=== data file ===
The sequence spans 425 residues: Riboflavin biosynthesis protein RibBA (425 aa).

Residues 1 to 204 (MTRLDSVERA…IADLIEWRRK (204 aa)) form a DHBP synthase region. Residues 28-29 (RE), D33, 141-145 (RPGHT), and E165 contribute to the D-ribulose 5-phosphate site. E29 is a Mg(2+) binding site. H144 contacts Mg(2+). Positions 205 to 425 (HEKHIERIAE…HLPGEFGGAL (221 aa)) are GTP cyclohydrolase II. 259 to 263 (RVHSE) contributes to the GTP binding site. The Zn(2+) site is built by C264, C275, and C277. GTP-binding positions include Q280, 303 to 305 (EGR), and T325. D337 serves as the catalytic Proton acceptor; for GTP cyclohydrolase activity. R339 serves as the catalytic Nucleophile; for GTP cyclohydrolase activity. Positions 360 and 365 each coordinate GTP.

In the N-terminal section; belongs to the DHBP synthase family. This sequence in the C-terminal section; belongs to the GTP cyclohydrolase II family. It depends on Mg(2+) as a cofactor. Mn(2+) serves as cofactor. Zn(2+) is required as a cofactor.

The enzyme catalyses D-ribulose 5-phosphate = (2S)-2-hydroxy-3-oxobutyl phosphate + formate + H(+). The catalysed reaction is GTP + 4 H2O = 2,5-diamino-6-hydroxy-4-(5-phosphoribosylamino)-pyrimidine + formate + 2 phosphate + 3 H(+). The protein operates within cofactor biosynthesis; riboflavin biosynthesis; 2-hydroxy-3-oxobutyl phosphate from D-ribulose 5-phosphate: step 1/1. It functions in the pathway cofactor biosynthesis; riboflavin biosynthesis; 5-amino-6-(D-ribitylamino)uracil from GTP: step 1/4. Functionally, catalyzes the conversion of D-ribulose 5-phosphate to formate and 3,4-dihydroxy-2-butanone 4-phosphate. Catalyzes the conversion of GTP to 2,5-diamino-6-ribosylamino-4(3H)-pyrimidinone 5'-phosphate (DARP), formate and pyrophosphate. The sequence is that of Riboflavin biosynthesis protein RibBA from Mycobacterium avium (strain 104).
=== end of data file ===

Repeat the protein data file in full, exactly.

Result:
The sequence spans 425 residues: Riboflavin biosynthesis protein RibBA (425 aa).

Residues 1 to 204 (MTRLDSVERA…IADLIEWRRK (204 aa)) form a DHBP synthase region. Residues 28-29 (RE), D33, 141-145 (RPGHT), and E165 contribute to the D-ribulose 5-phosphate site. E29 is a Mg(2+) binding site. H144 contacts Mg(2+). Positions 205 to 425 (HEKHIERIAE…HLPGEFGGAL (221 aa)) are GTP cyclohydrolase II. 259 to 263 (RVHSE) contributes to the GTP binding site. The Zn(2+) site is built by C264, C275, and C277. GTP-binding positions include Q280, 303 to 305 (EGR), and T325. D337 serves as the catalytic Proton acceptor; for GTP cyclohydrolase activity. R339 serves as the catalytic Nucleophile; for GTP cyclohydrolase activity. Positions 360 and 365 each coordinate GTP.

In the N-terminal section; belongs to the DHBP synthase family. This sequence in the C-terminal section; belongs to the GTP cyclohydrolase II family. It depends on Mg(2+) as a cofactor. Mn(2+) serves as cofactor. Zn(2+) is required as a cofactor.

The enzyme catalyses D-ribulose 5-phosphate = (2S)-2-hydroxy-3-oxobutyl phosphate + formate + H(+). The catalysed reaction is GTP + 4 H2O = 2,5-diamino-6-hydroxy-4-(5-phosphoribosylamino)-pyrimidine + formate + 2 phosphate + 3 H(+). The protein operates within cofactor biosynthesis; riboflavin biosynthesis; 2-hydroxy-3-oxobutyl phosphate from D-ribulose 5-phosphate: step 1/1. It functions in the pathway cofactor biosynthesis; riboflavin biosynthesis; 5-amino-6-(D-ribitylamino)uracil from GTP: step 1/4. Functionally, catalyzes the conversion of D-ribulose 5-phosphate to formate and 3,4-dihydroxy-2-butanone 4-phosphate. Catalyzes the conversion of GTP to 2,5-diamino-6-ribosylamino-4(3H)-pyrimidinone 5'-phosphate (DARP), formate and pyrophosphate. The sequence is that of Riboflavin biosynthesis protein RibBA from Mycobacterium avium (strain 104).